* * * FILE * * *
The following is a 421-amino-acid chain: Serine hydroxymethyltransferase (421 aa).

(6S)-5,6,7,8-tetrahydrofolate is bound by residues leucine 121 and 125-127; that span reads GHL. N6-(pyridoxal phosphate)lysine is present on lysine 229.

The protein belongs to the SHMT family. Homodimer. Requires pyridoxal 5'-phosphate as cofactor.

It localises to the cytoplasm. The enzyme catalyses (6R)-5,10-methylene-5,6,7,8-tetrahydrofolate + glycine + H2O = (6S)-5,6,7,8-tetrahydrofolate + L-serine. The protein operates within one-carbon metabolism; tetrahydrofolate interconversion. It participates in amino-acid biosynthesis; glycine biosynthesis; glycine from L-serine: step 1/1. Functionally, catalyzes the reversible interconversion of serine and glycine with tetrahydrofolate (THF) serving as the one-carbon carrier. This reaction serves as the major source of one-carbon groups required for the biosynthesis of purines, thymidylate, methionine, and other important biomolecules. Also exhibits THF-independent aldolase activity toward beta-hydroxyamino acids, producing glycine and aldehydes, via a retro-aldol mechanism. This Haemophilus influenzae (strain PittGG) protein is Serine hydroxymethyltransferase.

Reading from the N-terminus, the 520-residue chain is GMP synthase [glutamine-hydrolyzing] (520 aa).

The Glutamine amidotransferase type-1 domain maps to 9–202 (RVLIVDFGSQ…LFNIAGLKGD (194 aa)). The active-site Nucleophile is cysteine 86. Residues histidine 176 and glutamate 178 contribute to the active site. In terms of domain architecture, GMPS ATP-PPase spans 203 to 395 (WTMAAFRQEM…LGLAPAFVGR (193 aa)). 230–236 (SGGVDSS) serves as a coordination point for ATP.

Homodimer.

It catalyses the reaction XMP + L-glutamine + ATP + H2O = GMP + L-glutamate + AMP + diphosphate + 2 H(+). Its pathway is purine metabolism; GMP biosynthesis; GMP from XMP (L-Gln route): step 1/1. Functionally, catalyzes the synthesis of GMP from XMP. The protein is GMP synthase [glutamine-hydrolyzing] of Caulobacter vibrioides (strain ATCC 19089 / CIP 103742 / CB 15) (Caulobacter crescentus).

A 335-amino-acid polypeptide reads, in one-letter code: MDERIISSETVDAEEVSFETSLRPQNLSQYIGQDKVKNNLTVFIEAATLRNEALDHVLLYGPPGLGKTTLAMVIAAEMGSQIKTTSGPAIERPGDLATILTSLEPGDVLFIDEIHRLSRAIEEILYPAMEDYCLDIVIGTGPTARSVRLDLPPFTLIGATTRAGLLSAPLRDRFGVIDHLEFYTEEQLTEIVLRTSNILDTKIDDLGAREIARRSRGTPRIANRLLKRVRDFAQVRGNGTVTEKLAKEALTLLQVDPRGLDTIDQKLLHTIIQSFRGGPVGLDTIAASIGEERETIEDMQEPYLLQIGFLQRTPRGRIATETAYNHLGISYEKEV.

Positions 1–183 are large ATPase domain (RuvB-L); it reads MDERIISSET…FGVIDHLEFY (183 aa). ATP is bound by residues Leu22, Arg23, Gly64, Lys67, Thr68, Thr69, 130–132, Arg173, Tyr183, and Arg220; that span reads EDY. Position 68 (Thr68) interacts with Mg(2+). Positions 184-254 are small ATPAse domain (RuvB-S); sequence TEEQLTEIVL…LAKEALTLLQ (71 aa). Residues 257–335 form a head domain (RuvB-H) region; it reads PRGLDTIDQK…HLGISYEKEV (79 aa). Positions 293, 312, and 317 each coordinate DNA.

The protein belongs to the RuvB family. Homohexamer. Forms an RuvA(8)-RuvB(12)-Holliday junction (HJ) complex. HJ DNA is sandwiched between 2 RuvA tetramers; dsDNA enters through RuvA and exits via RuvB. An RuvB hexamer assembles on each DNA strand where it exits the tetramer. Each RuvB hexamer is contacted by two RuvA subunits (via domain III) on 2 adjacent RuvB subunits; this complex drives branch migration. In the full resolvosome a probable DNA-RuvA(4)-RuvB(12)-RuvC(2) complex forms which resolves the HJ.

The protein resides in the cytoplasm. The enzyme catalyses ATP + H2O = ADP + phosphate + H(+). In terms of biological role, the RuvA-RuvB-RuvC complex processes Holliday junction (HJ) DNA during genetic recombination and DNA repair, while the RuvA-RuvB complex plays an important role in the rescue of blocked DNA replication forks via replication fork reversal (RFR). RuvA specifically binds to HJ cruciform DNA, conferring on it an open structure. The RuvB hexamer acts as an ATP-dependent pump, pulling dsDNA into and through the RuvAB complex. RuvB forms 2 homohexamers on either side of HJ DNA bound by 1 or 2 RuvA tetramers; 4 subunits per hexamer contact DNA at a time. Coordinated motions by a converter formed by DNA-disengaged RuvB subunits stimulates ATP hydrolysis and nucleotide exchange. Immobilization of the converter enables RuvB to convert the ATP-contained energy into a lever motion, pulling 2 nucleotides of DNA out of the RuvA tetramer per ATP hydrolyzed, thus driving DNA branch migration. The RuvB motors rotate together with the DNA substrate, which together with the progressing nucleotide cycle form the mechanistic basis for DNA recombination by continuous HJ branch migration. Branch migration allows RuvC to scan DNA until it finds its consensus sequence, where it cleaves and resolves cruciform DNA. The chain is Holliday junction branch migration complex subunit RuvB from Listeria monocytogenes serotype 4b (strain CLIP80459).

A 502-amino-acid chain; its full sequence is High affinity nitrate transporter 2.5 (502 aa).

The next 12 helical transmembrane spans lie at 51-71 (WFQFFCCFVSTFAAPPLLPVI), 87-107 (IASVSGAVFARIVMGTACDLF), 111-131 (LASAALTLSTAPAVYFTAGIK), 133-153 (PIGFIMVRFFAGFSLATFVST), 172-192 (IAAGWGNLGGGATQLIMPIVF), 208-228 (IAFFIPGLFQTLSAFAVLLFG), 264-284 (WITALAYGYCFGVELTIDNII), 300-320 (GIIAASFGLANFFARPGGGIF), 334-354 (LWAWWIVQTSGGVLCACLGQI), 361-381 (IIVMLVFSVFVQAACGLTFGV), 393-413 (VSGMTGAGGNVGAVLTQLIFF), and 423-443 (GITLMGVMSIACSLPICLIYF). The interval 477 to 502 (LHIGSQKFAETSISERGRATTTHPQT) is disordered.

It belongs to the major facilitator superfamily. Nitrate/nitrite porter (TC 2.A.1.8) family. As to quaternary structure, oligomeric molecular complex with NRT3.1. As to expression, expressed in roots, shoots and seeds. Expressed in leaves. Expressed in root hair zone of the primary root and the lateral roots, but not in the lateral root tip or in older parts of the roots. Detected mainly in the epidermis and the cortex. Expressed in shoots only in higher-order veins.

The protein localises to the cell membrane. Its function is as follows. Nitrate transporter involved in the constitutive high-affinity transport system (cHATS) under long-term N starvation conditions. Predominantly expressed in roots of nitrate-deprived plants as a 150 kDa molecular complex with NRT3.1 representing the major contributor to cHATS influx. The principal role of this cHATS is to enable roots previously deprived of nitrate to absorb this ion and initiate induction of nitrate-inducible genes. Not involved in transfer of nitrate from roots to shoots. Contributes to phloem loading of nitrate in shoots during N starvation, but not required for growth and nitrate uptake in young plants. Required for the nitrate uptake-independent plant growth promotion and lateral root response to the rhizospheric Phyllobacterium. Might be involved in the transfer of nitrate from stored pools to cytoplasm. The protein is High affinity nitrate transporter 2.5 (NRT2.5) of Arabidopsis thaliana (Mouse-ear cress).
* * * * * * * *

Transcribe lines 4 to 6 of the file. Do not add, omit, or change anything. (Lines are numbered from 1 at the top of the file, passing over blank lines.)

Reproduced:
It localises to the cytoplasm. The enzyme catalyses (6R)-5,10-methylene-5,6,7,8-tetrahydrofolate + glycine + H2O = (6S)-5,6,7,8-tetrahydrofolate + L-serine. The protein operates within one-carbon metabolism; tetrahydrofolate interconversion. It participates in amino-acid biosynthesis; glycine biosynthesis; glycine from L-serine: step 1/1. Functionally, catalyzes the reversible interconversion of serine and glycine with tetrahydrofolate (THF) serving as the one-carbon carrier. This reaction serves as the major source of one-carbon groups required for the biosynthesis of purines, thymidylate, methionine, and other important biomolecules. Also exhibits THF-independent aldolase activity toward beta-hydroxyamino acids, producing glycine and aldehydes, via a retro-aldol mechanism. This Haemophilus influenzae (strain PittGG) protein is Serine hydroxymethyltransferase.

Reading from the N-terminus, the 520-residue chain is GMP synthase [glutamine-hydrolyzing] (520 aa).

The Glutamine amidotransferase type-1 domain maps to 9–202 (RVLIVDFGSQ…LFNIAGLKGD (194 aa)). The active-site Nucleophile is cysteine 86. Residues histidine 176 and glutamate 178 contribute to the active site. In terms of domain architecture, GMPS ATP-PPase spans 203 to 395 (WTMAAFRQEM…LGLAPAFVGR (193 aa)). 230–236 (SGGVDSS) serves as a coordination point for ATP.